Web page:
G.O. bonds fund projects such as the renovation of classrooms and school facilities, as well as construction of new schools and classrooms. Similar to a home loan, G.O. bonds are typically repaid over 30 years. The loan repayment comes from a tax on all taxable property – residential, commercial, agricultural and industrial – located within the District’s boundaries.

Why can't the District meet its facilities needs with its current budget?

Today, the scope of improvements needed at the Benicia Unified School District is far more than the current funding sources available. The per-pupil funding which the District receives from the state is intended to be used for the day-to-day business of educating children and not for major upgrades, renovations, and modernization projects or new classrooms and facilities.

How did the District come up with the project list for Measure C?

Over the last several months with input from staff, teachers, parents, community leaders, and an architect, the District has prepared a School Facilities Needs Analysis. The Needs Analysis identifies the major repairs and upgrades that need to be made. In addition, a community survey was conducted to obtain voter opinions on specific projects and to gauge support for a school improvement measure.

Specific projects identified include:

• Repairing or replacing roofs
• Expanding and renovating career technical classrooms and labs to better prepare students for employment after high school
• Replacing outdated heating, ventilation, and air-conditioning systems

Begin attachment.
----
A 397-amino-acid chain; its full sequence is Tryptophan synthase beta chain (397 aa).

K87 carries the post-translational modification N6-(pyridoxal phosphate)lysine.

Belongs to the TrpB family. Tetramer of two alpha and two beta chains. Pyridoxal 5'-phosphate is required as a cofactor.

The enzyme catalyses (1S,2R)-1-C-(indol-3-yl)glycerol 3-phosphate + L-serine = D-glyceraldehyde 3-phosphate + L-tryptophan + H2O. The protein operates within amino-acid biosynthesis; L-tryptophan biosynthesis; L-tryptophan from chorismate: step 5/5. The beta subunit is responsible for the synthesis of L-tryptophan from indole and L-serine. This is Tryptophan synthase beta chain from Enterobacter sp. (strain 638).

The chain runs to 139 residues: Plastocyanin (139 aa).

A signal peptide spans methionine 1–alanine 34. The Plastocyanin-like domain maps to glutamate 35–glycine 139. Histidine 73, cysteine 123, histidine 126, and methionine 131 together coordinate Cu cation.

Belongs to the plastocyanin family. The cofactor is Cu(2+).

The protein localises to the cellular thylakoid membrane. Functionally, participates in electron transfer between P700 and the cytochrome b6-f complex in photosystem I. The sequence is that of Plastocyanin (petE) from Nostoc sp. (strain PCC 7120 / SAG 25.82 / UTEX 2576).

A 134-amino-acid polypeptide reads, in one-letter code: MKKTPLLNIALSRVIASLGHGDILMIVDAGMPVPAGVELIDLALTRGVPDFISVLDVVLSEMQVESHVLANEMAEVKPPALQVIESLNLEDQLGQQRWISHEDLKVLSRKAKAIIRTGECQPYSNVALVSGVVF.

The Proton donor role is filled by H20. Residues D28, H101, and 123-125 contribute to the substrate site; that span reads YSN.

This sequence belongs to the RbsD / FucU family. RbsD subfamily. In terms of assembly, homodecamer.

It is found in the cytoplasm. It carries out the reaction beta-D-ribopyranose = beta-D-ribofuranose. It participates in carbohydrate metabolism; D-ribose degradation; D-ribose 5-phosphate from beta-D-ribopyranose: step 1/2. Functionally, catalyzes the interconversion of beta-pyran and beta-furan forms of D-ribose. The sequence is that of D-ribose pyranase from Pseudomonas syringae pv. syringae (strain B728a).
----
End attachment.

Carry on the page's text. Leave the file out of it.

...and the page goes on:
• Renovating and constructing science and technology labs
• Improving student access to computers and modern technology

What will the passage of the measure mean for our students and the community?

Measure C will provide our students with a better learning environment by making repairs and upgrades to existing classrooms and school facilities; many of which are also used by and available to the community such as the libraries and playing fields.

What will happen if Measure C does not pass?

If Measure C does not pass, our classrooms and school facilities will continue to deteriorate. In addition, funds that would otherwise go to classroom instruction will be needed to make critical safety repairs and improvements at each school. Major repairs will need to be postponed and as a result will potentially be more expensive to make.

Has the District ever passed a school improvement measure?

Yes, in 1991, 1997, and 2014 school improvement measures were overwhelmingly passed to support school facilities. Funds from those measures were used to construct new classrooms, repair and renovate aging classrooms and modernize facilities as well as improve classroom technology. This Measure would finish the work we started and bring the rest of our schools up to 21st century standards.

What will Measure C cost?

The measure will not increase the tax rate local property owners are currently paying. Instead, it will extend the current tax rate that is set to expire in 2026. In fact, it is projected that property owners will see a reduction in their tax rate by over $30.

How can I be sure funds will be spent on improving our local schools?

By law, all bond funds have to be spent locally and cannot be taken by the state. In addition, a local independent citizens’ oversight committee will be established to ensure that bond funds are properly spent. Also by law, there must be annual audits of expenditures and bond money MUST ONLY be used for authorized Measure C facility expenditures.

Measure C Documents